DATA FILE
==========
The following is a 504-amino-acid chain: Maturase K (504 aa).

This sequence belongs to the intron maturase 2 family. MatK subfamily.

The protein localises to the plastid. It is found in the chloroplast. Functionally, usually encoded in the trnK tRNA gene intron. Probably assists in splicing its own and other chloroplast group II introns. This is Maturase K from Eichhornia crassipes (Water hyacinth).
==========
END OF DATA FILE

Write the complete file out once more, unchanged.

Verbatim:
The following is a 504-amino-acid chain: Maturase K (504 aa).

This sequence belongs to the intron maturase 2 family. MatK subfamily.

The protein localises to the plastid. It is found in the chloroplast. Functionally, usually encoded in the trnK tRNA gene intron. Probably assists in splicing its own and other chloroplast group II introns. This is Maturase K from Eichhornia crassipes (Water hyacinth).